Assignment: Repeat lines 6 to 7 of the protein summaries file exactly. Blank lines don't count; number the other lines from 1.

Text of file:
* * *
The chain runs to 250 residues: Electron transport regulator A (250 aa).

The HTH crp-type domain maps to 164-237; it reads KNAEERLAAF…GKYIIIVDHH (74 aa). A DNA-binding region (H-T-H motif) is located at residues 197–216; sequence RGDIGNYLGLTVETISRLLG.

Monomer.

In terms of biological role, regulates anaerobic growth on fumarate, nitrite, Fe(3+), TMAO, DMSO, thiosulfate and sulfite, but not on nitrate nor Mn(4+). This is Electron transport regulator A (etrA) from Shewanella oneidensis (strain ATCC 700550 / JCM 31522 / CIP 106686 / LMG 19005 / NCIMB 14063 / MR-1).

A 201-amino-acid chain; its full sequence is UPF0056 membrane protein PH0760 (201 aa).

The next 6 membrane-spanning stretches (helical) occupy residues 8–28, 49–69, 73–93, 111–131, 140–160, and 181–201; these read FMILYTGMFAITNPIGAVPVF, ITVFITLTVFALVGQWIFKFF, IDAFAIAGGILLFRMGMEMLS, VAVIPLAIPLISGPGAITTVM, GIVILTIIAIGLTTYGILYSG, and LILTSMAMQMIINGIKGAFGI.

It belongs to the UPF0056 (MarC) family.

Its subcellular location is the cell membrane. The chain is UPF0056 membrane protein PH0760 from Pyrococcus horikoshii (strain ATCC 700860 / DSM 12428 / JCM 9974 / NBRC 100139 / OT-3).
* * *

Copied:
The next 6 membrane-spanning stretches (helical) occupy residues 8–28, 49–69, 73–93, 111–131, 140–160, and 181–201; these read FMILYTGMFAITNPIGAVPVF, ITVFITLTVFALVGQWIFKFF, IDAFAIAGGILLFRMGMEMLS, VAVIPLAIPLISGPGAITTVM, GIVILTIIAIGLTTYGILYSG, and LILTSMAMQMIINGIKGAFGI.

It belongs to the UPF0056 (MarC) family.